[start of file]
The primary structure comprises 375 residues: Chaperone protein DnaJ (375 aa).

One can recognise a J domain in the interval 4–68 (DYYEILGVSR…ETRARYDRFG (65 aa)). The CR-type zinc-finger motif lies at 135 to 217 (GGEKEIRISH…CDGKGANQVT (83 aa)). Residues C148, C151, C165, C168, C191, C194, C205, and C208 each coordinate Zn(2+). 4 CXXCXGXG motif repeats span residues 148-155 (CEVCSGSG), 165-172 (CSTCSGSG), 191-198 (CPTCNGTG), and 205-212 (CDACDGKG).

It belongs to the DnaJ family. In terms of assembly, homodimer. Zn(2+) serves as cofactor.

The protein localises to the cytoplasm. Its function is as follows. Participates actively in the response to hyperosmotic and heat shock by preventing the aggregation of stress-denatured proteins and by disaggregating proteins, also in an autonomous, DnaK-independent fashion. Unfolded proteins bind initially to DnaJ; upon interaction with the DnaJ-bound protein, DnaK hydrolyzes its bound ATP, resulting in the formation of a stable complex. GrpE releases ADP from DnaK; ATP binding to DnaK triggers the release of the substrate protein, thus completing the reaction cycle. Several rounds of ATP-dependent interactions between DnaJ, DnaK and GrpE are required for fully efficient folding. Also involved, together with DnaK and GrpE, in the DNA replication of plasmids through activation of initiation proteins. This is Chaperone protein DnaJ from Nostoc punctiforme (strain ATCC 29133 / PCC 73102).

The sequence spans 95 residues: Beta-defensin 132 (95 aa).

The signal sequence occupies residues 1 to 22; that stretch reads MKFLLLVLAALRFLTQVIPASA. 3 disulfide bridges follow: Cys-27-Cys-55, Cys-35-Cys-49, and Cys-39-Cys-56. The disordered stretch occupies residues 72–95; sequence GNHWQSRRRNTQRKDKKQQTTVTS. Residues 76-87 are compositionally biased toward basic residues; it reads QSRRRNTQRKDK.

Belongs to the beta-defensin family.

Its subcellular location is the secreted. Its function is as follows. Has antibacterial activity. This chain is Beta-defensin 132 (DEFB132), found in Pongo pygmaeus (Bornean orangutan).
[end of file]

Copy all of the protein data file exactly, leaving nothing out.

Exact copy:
The primary structure comprises 375 residues: Chaperone protein DnaJ (375 aa).

One can recognise a J domain in the interval 4–68 (DYYEILGVSR…ETRARYDRFG (65 aa)). The CR-type zinc-finger motif lies at 135 to 217 (GGEKEIRISH…CDGKGANQVT (83 aa)). Residues C148, C151, C165, C168, C191, C194, C205, and C208 each coordinate Zn(2+). 4 CXXCXGXG motif repeats span residues 148-155 (CEVCSGSG), 165-172 (CSTCSGSG), 191-198 (CPTCNGTG), and 205-212 (CDACDGKG).

It belongs to the DnaJ family. In terms of assembly, homodimer. Zn(2+) serves as cofactor.

The protein localises to the cytoplasm. Its function is as follows. Participates actively in the response to hyperosmotic and heat shock by preventing the aggregation of stress-denatured proteins and by disaggregating proteins, also in an autonomous, DnaK-independent fashion. Unfolded proteins bind initially to DnaJ; upon interaction with the DnaJ-bound protein, DnaK hydrolyzes its bound ATP, resulting in the formation of a stable complex. GrpE releases ADP from DnaK; ATP binding to DnaK triggers the release of the substrate protein, thus completing the reaction cycle. Several rounds of ATP-dependent interactions between DnaJ, DnaK and GrpE are required for fully efficient folding. Also involved, together with DnaK and GrpE, in the DNA replication of plasmids through activation of initiation proteins. This is Chaperone protein DnaJ from Nostoc punctiforme (strain ATCC 29133 / PCC 73102).

The sequence spans 95 residues: Beta-defensin 132 (95 aa).

The signal sequence occupies residues 1 to 22; that stretch reads MKFLLLVLAALRFLTQVIPASA. 3 disulfide bridges follow: Cys-27-Cys-55, Cys-35-Cys-49, and Cys-39-Cys-56. The disordered stretch occupies residues 72–95; sequence GNHWQSRRRNTQRKDKKQQTTVTS. Residues 76-87 are compositionally biased toward basic residues; it reads QSRRRNTQRKDK.

Belongs to the beta-defensin family.

Its subcellular location is the secreted. Its function is as follows. Has antibacterial activity. This chain is Beta-defensin 132 (DEFB132), found in Pongo pygmaeus (Bornean orangutan).